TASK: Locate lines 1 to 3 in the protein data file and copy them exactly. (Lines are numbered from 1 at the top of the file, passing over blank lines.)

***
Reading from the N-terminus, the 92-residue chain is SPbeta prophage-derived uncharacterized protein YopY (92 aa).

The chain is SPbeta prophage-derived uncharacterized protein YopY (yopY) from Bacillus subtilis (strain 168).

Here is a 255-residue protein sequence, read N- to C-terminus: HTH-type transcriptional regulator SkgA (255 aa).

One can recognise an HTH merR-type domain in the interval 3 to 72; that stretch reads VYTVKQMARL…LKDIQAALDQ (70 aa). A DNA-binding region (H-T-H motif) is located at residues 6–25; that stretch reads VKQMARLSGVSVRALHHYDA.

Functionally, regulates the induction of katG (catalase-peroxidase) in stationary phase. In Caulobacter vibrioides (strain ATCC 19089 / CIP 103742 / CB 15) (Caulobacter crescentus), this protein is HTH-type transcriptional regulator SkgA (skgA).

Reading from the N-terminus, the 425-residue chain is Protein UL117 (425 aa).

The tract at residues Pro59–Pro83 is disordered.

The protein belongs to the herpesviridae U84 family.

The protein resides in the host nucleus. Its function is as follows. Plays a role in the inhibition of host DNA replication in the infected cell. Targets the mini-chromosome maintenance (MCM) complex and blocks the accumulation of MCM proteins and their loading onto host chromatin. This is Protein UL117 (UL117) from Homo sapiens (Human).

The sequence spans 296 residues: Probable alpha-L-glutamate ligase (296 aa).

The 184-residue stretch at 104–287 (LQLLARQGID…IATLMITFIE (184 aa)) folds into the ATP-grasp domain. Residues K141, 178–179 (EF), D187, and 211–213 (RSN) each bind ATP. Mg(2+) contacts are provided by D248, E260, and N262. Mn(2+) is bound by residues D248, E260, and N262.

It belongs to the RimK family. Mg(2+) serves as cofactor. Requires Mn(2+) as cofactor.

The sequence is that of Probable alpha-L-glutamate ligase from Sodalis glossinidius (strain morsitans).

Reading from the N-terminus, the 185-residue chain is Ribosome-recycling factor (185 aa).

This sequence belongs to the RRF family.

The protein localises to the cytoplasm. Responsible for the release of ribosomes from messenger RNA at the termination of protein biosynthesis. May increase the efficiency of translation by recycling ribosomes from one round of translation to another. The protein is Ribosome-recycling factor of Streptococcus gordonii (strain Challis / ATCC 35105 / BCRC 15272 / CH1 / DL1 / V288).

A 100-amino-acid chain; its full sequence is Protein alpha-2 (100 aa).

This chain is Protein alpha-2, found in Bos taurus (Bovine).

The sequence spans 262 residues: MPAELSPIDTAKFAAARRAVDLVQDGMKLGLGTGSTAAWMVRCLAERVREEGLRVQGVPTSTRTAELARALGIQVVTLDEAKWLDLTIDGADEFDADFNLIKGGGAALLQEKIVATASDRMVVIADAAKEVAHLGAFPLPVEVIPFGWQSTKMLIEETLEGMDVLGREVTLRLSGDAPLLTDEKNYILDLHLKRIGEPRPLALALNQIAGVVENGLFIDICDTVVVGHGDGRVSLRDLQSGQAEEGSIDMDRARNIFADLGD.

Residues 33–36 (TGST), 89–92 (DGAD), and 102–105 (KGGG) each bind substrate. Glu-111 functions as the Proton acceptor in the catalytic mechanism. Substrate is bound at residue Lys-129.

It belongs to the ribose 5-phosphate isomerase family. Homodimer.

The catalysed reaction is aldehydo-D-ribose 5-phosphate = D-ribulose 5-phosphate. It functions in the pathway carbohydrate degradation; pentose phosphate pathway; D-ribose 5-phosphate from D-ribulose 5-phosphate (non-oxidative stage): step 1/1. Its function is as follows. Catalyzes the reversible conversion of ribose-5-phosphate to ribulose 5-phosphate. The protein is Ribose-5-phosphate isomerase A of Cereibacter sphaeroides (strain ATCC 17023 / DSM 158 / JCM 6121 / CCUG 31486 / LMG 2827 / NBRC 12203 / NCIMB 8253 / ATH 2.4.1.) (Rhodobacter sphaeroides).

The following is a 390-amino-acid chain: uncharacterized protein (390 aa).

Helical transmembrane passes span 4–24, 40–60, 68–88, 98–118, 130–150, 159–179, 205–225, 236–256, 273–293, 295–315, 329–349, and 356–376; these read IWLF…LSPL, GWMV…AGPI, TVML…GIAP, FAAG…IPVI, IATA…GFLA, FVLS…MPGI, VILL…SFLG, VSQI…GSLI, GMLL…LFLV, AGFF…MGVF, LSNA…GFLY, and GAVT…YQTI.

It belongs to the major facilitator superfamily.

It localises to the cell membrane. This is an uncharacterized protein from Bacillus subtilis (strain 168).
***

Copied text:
Reading from the N-terminus, the 92-residue chain is SPbeta prophage-derived uncharacterized protein YopY (92 aa).

The chain is SPbeta prophage-derived uncharacterized protein YopY (yopY) from Bacillus subtilis (strain 168).

Here is a 255-residue protein sequence, read N- to C-terminus: HTH-type transcriptional regulator SkgA (255 aa).